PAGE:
Energy Costs May Dent EU Scrap Price Rises In March

Domestic delivered to mill prices for ferrous scrap in Europe are set to rise in March because of strong demand from local and overseas steelmakers and sustained tight supply, but any increase may be limited by another surge in energy costs that could cause mills to cut production, particularly in Italy.
There was no consensus among suppliers on March target prices so far, as offer indications for March delivery were heard in a wide range between €10-50/t ($11-16/t) up from February over the past few days. Bid indications were also few and far between. Two German mills that typically settle their monthly procurement early were heard to have bought material at €5/t and €15/t above February levels. But most market participants said these increases are not reflective of the current market situation.
Scrap demand from many European mills is strong as some were unwilling to pay higher prices in February, when they only purchased small volumes. One mill even said that if it is unable to buy sufficient volumes it may be forced to halt production because its inventory is low.
“Some mills thought March prices will move down or stay at February levels but the war in Ukraine changed everything,” one scrap supplier said.
Since the start of the Russia-Ukraine conflict on 24 February, the Argus daily assessment for HMS 1/2 80:20 cfr Turkey increased by $15.50/t to $525/t on Monday. The assessment averaged $504.15/t in February, up $34.78/t from January. And there is little sign of a slowdown in the pace of increase as offers to Turkey were heard today above $550/t while bids for April and May contracts on the London Metal Exchange were registered at $570/t. The increase in scrap prices was predominately driven by higher steel prices caused by disruptions of Russian and Ukrainian exports.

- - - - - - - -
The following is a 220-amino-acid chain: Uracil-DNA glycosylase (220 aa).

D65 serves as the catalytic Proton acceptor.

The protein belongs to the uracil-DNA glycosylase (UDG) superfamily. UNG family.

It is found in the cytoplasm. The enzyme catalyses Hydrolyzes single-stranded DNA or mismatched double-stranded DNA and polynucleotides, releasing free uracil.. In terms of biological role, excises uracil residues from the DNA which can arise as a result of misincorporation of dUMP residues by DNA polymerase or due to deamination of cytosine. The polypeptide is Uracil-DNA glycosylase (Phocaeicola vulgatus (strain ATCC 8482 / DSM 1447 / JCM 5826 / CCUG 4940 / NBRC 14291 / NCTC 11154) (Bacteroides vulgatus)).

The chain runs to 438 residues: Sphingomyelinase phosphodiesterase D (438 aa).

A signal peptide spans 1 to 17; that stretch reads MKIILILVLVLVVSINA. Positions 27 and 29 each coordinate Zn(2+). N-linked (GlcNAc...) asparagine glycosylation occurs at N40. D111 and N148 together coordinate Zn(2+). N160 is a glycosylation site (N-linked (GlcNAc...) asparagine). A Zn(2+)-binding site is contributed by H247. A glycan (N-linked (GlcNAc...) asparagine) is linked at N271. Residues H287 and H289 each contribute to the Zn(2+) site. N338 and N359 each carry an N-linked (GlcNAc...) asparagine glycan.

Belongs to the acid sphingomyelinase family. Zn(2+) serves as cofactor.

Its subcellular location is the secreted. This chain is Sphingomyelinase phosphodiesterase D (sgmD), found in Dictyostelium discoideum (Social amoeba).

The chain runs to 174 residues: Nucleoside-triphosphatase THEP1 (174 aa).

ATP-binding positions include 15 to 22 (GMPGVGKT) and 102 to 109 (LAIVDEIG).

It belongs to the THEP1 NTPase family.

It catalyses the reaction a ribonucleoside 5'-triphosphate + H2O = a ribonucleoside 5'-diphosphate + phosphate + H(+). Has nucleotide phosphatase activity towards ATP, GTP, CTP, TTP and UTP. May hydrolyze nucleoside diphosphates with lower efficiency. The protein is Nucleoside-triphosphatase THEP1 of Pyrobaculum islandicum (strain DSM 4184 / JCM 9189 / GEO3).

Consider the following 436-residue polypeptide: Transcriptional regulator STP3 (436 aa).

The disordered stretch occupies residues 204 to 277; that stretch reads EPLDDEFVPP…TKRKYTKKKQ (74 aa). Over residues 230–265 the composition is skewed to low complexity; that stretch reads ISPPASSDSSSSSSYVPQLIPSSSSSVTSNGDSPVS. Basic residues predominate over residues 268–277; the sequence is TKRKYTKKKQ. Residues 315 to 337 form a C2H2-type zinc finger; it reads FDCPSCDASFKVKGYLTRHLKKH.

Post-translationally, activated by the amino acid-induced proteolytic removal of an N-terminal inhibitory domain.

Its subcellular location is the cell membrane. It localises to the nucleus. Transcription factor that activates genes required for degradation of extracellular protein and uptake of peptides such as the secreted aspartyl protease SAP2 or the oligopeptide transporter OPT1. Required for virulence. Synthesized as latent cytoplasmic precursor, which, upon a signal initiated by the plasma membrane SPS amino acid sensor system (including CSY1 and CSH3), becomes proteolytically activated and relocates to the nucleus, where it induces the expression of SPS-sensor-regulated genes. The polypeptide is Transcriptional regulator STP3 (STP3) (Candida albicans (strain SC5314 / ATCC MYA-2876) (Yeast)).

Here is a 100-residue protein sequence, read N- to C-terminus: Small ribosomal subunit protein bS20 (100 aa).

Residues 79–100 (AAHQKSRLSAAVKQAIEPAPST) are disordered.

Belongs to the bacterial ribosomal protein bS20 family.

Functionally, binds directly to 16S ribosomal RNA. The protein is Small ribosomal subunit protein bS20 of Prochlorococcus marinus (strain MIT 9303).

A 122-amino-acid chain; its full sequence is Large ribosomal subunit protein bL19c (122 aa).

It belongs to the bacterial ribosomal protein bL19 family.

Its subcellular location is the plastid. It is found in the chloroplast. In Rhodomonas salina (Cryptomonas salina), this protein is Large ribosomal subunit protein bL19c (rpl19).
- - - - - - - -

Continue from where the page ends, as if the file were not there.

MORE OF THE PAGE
“Mills are in a difficult position,” another scrap supplier said. “They did not buy enough [scrap] in February and some of them may not receive their semi-finished steel shipments from Russia and Ukraine, so they need even more scrap in March but availability is tight and at higher prices.”
Long steel prices in Europe are set to rise but many steelmakers have yet to give new offers. They today continued to monitor the developments in Ukraine and movements on electricity prices in Europe.
European steelmakers face renewed and increased pressure from the higher energy prices. European electricity prices have increased substantially in the past six months and they moved even higher in the past week following Russia’s action against Ukraine. The pressure is significantly higher for Italian mills as the country is typically the highest priced power market in Europe and most of its generators are gas-fired plants. This has led some Italian mills to warn their scrap suppliers that they may be forced to stop operations, and may therefore show no scrap demand if the rate of increase in scrap prices far exceeds the rate of increase in steel prices.
Hot-rolled coil (HRC) prices in northwest Europe have risen by around €40/t since mid-February while HRC prices in Italy increased by around €15/t. Italian rebar prices rose by €5/t to €810/t on 23 February and further increases are expected this week. Turkish rebar and billet offers were $50-100/t higher today compared to a week ago.
European mills and suppliers are expected to begin negotiations for March scrap deliveries by the end of this week or early next week. But it may take longer this month to conclude business because of the fast-changing market conditions resulting from the Ukraine crisis.